Much ink has been spilled over the recent by-election in Clacton. It’s clear that the voters there have sent a warning shot across the bow of this country’s leadership.
There is a very real threat now that votes for UKIP could help put Ed Miliband in Number 10. This country literally couldn’t afford New Labour and simply passed the bill on to the next generation. What a pity it would be if we were to make that mistake again.
Voters aren’t satisfied that we’re doing enough about Europe, and here in Parliament we’re doing our best to make sure those voices are heard. We believe we should have a referendum on our membership of the European Union within months of the next general election, instead of two years later. The government needs to put pressure on the Eurocrats in Brussels and make serious our threat to leave.
I have always put great emphasis on the more traditional aspects of Conservative politics: lower taxes, less state interference in people’s everyday lives, and maintaining law and order in our communities. These are not only winning formulas, but they are principles which are needed now more than ever, and which the European Union has done much to undermine. Over the next few months I alongside my Conservative colleagues will be putting pressure on the front bench to make clear that there are certain powers which simply must be repatriated from Brussels. First among these is control over our own borders.
But we also want to set an overall idea of what kind of Europe we want to be a part of. Very few of us here in England are anti-European. Many of us visit the continent often and tens of thousands of Britons live in France, Spain, Italy, and elsewhere within the European Union. We are happy to erase the barriers to trade with our friends on the continent, but we do not want to be ruled by them – and I dare say nor do they wish to be ruled by us. We Conservatives have a positive vision of a peaceful and prosperous Europe where we can visit each other easily, study at each other’s universities, trade with one another and so on.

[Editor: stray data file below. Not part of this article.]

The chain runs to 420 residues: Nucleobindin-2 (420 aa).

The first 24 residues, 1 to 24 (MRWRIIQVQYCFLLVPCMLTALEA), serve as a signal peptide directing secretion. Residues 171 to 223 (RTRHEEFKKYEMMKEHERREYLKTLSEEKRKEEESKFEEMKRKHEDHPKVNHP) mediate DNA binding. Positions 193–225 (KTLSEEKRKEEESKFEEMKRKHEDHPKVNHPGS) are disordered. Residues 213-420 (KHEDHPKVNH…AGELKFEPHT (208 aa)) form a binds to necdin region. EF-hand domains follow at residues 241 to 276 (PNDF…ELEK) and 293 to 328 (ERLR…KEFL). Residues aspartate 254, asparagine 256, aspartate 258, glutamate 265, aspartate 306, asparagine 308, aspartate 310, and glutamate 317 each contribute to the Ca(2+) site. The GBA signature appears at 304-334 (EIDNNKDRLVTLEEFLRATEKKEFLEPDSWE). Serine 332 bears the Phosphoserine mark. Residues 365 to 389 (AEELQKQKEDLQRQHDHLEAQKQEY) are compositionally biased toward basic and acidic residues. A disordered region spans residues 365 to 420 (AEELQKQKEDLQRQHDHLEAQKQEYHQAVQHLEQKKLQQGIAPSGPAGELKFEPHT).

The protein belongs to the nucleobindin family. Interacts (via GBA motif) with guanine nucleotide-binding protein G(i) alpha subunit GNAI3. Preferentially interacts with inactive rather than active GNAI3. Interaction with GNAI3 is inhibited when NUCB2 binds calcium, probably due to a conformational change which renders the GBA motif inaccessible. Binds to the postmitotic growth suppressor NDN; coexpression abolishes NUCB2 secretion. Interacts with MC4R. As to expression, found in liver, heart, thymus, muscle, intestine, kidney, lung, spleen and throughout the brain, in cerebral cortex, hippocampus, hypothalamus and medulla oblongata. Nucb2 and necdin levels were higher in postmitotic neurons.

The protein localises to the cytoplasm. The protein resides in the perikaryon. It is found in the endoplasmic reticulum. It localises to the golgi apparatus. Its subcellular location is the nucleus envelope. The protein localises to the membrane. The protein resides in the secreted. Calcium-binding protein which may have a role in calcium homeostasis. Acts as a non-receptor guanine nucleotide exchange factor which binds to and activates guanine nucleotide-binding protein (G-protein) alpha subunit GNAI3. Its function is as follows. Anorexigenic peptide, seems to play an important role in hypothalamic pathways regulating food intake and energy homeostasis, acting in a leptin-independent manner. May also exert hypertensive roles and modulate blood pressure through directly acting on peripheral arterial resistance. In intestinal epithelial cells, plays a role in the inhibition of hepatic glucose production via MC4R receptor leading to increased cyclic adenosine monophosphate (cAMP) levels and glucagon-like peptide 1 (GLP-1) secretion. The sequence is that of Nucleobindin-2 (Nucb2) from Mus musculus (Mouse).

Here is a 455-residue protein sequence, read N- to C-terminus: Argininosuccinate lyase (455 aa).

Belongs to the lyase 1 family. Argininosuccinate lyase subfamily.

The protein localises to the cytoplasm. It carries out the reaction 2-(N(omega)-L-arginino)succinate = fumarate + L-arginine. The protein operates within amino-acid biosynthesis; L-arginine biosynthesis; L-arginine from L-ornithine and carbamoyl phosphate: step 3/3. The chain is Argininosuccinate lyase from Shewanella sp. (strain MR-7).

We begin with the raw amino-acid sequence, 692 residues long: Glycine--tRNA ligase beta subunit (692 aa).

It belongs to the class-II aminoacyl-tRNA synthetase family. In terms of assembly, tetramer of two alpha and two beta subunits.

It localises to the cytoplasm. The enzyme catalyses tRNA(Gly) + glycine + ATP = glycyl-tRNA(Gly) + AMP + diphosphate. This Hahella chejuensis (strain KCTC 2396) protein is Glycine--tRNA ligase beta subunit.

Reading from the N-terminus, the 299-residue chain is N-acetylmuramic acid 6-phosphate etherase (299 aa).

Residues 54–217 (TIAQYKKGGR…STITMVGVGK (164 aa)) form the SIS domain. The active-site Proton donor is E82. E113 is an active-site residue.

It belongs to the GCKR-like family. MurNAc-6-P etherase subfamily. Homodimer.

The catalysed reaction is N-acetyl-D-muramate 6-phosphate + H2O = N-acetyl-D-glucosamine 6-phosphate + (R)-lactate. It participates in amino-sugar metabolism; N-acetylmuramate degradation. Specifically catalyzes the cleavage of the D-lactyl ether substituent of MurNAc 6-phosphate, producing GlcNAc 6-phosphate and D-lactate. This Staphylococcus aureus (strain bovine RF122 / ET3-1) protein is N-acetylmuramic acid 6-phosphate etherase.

But the European Union as it now stands is suffering from a democratic deficit. The elected European Parliament has almost no direct input on the laws it votes on, which are proposed by the European Commissioners. And even if the Parliament did have more of a say, I’m not sure it would be a good thing. Most of the time the socialist group and the centre-right group agree on whatever’s being proposed. That’s why David Cameron pulled us out of the European People’s Party to start our own rapidly growing European Conservatives and Reformists group.
Simply put: we’ve got to reform Europe, and if we can’t reform it, we’ve got to get out. And the only way progress we can do that is with a Conservative majority next year.
Sir Edward Leigh
MP for Gainsborough